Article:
Looking terrified, the two remaining Mimiwarigumi fighters separated and tried to back away from their adversary; but he swiftly advanced, targeting the larger man. Now that the Rebel wasn't surrounded by the other fighters, Okita could see how much shorter he was than his opponents. The small man wore his hair in a high ponytail that swung freely with each of his movements, although the concealing clouds of smoke and dust obscured the color of the waist-length hair. Okita was fairly sure it wasn't black, but it could have been any shade of brown. Racking his brain, he tried to remember a samurai swordsman that matched the unknown man before him. Surely I would know of a samurai this highly trained. But what sword style is he using? The dexterity, speed, and grace . . . He moves almost like an assassin . . . Assassin? Ishin Shishi? Stunned by the possibility, Okita's eyes widened. Is it possible? Could Battousai's death have been faked? But . . . several Shinsengumi fighters saw it happen and swore that he could not have survived having his throat cut! Okita had never seen the redheaded hitokiri himself, but he knew the man's description and was certain that he could identify him, if he got a good look at him – the cross-shaped scar on his left cheek would leave no doubt.
The thought of Saito's reaction – if his opponent did indeed turn out to be Battousai – made Okita smile smugly. And he thought that he could keep me out of the fighting! I may finally get to fight Battousai, and Saito won't even get to see it! Just thinking about facing off against the infamous hitokiri made Okita's nerves tingle in anticipation, and he could already feel the intoxicating thrill of adrenaline running through his veins. Prudently, he reined in his excitement. Not only did he know the reputation of the Ishin Shishi's most deadly hitokiri, but he was witnessing for himself just how dangerous the anonymous Rebel was, even if it turned out he wasn't Battousai. While Okita had no doubts about his own abilities as a swordsman, there was no denying the fact that he was not at his best right now, and that meant there was no guarantee that he would win the coming confrontation. There were too many unknowns. The fact that he did not recognize the Ishin fighter's sword style meant that the man might have some unexpected moves that could catch him off guard, if he wasn't careful. No, he would fight cautiously . . . very cautiously, indeed.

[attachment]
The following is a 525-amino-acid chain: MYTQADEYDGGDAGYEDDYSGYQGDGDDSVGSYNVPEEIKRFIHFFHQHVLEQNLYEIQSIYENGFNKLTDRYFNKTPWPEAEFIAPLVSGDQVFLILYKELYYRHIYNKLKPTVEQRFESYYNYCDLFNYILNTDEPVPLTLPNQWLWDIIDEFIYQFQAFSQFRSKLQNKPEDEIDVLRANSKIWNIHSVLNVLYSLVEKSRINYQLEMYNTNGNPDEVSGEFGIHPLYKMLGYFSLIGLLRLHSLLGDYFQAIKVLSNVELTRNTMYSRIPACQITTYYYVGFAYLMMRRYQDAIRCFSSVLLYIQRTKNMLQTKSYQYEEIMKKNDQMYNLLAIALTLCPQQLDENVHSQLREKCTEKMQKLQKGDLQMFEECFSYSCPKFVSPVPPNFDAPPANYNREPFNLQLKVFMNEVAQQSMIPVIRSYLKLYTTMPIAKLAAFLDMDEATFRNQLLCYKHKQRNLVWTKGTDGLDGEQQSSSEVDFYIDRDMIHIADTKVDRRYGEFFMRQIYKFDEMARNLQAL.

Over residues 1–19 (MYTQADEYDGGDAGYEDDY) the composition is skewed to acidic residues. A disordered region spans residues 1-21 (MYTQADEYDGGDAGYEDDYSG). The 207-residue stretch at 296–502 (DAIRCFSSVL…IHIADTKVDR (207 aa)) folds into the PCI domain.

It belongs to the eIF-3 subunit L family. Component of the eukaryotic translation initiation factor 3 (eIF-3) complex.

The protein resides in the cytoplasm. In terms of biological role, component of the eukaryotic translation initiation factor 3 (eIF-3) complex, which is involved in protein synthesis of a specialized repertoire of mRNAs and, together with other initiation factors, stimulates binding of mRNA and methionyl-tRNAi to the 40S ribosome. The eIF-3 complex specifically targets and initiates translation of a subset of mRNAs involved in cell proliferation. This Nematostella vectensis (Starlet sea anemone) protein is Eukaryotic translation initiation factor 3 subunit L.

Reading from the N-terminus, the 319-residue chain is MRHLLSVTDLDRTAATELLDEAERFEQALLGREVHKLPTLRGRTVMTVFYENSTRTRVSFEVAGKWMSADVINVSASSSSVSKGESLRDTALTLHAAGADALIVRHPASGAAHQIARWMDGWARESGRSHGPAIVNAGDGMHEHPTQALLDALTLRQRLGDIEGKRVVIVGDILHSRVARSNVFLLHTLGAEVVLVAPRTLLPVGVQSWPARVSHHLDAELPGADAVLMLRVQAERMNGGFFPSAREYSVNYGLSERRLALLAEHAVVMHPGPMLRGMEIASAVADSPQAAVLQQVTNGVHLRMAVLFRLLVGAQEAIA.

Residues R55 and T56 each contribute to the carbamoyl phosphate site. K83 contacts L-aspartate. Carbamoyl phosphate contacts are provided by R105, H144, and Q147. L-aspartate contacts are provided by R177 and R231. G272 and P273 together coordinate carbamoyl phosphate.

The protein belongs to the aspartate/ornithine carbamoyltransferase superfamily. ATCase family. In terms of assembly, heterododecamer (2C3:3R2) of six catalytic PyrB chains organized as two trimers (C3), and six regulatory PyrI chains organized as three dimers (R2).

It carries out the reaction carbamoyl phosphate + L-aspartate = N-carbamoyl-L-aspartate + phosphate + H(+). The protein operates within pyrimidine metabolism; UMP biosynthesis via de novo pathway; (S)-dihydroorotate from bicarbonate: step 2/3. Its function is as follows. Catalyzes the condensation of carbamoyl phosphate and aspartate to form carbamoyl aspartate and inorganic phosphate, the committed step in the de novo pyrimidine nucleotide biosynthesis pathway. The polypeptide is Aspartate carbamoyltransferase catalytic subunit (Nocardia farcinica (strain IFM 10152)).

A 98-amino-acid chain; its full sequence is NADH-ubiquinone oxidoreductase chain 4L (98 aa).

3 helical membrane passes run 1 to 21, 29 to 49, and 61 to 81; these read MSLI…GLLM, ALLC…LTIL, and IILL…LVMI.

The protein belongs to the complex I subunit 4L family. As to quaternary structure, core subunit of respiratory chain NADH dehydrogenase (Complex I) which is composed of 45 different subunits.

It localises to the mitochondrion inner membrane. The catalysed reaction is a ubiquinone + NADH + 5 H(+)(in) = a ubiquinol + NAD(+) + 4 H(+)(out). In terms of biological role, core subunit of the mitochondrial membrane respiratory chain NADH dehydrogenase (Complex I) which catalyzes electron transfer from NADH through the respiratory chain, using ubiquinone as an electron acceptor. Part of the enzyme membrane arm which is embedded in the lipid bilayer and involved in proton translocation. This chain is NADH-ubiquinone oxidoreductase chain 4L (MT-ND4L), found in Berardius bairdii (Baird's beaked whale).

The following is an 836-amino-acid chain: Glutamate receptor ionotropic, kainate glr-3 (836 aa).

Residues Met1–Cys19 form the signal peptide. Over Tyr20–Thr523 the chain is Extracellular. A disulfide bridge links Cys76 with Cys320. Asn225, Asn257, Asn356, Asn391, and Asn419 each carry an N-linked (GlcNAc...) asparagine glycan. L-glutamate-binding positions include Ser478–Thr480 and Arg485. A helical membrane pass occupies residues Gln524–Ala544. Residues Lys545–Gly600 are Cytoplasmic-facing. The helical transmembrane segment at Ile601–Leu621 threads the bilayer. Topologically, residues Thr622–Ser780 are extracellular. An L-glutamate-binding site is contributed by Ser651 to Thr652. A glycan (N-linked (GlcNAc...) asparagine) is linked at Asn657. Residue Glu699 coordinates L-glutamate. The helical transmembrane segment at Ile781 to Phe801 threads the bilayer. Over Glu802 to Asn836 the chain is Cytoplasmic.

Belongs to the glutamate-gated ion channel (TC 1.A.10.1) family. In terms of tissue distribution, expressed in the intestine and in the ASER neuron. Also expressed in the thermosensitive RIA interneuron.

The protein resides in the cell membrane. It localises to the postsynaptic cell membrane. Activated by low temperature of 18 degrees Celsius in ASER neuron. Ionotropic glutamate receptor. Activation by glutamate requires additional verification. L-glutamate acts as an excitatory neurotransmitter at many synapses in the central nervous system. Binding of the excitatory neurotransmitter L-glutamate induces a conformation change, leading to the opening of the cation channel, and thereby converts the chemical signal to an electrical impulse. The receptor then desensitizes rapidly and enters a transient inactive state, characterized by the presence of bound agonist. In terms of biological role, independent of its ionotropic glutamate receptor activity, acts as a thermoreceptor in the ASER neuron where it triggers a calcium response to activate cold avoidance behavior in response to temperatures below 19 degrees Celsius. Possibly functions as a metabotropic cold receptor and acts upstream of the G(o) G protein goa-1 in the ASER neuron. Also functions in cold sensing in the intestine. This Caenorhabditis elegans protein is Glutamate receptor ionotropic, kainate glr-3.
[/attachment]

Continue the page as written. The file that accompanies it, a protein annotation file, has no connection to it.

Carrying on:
The dying scream of the larger of the two remaining Mimiwarigumi nearly drowned out his comrade's desperate call for assistance. That outcry was immediately answered as three more men appeared, running to his aid. The Rebel dispatched the last of the original squad with a flashing downwards slice, and then threw a questioning glance toward Okita before turning his attention to the newcomers, probably wondering why he wasn't joining in on the fight. Okita understood the swordsman's perplexity. It was accepted by many that Okita was the strongest swordsman in the Shinsengumi, and it must have confused the Rebel when he didn't come to the Mimiwarigumi squad's aid. In fact, it did bother Okita a little that he had allowed those men to die; but he hadn't had a choice in the matter. He simply refused to commit suicide, unless it was the only option left to him. He was feeling better, and every additional moment of rest would increase his chances of defeating the mysterious Ishin Shishi swordsman.